Success with Honor: Felix Aronovich
June 15, 2010
By Matt Gallardo, Penn State Athletic Communications Student Assistant
Commitment and dedication are qualities often found in collegiate athletes. Yet, with Penn State men's gymnast Felix Aronovich, these qualities are exemplified in what he had to overcome in order to be where he is at today.
Aronovich was born and raised in Kiryat Bialik, Israel. After graduating high school, Felix served a required three-year Israeli military commitment. However, Aronovich was given special status of an excelling athlete, an exemption that is given to a very small number of athletes. This status allowed him special exemption to train for gymnastics while still fulfilling his military commitment.
Felix has been competing in gymnastics for more than 17 years and was first introduced to the sport when his grandfather took him to the gym at age five.
As an excelling athlete, Aronovich was released daily in order to practice and maintain top physical shape. However, upon arriving at the military, Aronovich completed a month long boot camp where he was unable to practice and had to be solely focused on the military procedures.
After completing boot camp, Felix was assigned to work in the kitchen for six hours a day before practicing for gymnastics. After five months, Aronovich found it difficult to maintain a solid workout regimen while working in the physically demanding kitchen. He was able to transfer to help teach younger Israeli children who were struggling to learn, which he said "was much more rewarding than working in the kitchen".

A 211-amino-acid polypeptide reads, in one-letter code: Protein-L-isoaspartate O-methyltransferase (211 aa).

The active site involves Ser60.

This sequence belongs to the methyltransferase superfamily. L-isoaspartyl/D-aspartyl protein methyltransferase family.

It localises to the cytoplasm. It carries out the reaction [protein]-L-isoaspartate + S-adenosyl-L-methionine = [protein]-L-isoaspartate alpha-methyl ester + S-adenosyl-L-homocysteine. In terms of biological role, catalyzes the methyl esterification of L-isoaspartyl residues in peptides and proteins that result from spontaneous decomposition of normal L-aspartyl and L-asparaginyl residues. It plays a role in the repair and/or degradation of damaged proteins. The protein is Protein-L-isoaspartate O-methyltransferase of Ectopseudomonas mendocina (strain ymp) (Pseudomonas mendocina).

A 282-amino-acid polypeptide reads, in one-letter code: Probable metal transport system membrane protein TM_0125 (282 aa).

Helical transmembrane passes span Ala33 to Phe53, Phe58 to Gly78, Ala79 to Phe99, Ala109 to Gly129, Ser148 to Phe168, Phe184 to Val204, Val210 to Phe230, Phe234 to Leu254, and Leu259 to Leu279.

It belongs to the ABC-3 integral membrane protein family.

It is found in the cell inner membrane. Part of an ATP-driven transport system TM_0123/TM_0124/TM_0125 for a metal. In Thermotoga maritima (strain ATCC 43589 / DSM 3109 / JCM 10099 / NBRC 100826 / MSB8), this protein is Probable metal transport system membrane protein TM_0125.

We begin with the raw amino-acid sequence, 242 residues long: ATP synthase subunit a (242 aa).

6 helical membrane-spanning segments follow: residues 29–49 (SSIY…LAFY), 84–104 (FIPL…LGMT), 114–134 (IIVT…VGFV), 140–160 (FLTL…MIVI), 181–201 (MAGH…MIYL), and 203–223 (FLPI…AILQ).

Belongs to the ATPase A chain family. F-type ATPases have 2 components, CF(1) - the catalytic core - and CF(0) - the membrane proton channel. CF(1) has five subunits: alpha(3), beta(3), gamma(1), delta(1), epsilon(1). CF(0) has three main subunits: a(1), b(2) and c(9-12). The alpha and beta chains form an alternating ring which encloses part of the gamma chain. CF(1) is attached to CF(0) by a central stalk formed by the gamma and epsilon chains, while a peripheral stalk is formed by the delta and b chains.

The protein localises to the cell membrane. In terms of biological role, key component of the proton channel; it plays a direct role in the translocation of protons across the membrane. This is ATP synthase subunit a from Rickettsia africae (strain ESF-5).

Even when things were seemingly smooth as a tutor for young children during the day and training at night, he still had to travel two hours both ways for practice, which he stated was the most difficult part of his days before college.
Aronovich is not the first Israeli gymnast to compete in Happy Valley. Felix's good friend and senior gymnast Noam Shaham came to Penn State three years ago and was Aronovoch's inspiration to attend Penn State.
"[Penn State] was an easy choice for me," said Aronovich. "Noam always praised the academic aspect of school and the professionalism of the team and coaching staff."
Most days at Penn State begin with a 6 a.m. wake up call followed by a 6:30 practice. The hour-long practice left room for a slight break before classes, lunch and catching up on homework. After classes, Felix and the rest of the team participate in a three and a half hour practice followed by a team dinner. After dinner, most of the team gets together to work on homework and recover for their next early practice.
Felix prefers to be with friends and watching his favorite show house during his down time, and says that he would much rather prefer being around others than being alone.
Gymnastics has been the only sport he has participated in and says that he would like to try mixed martial arts because he admires their toughness.
Felix is very modest with his accomplishments. "I like to think of myself as a humble person and I don't want to brag to much about my accomplishments, or what I had to go through to get to were I am now," he said.
Although he has been through a lot in his younger days, his accomplishments on the mat are still what stand out the most. He has competed in the European Championships from 2004-09 and in the World Championships in 2006. Felix finished ninth in the pommel horse during the 2008 World Cup event in Cotbus, Germany.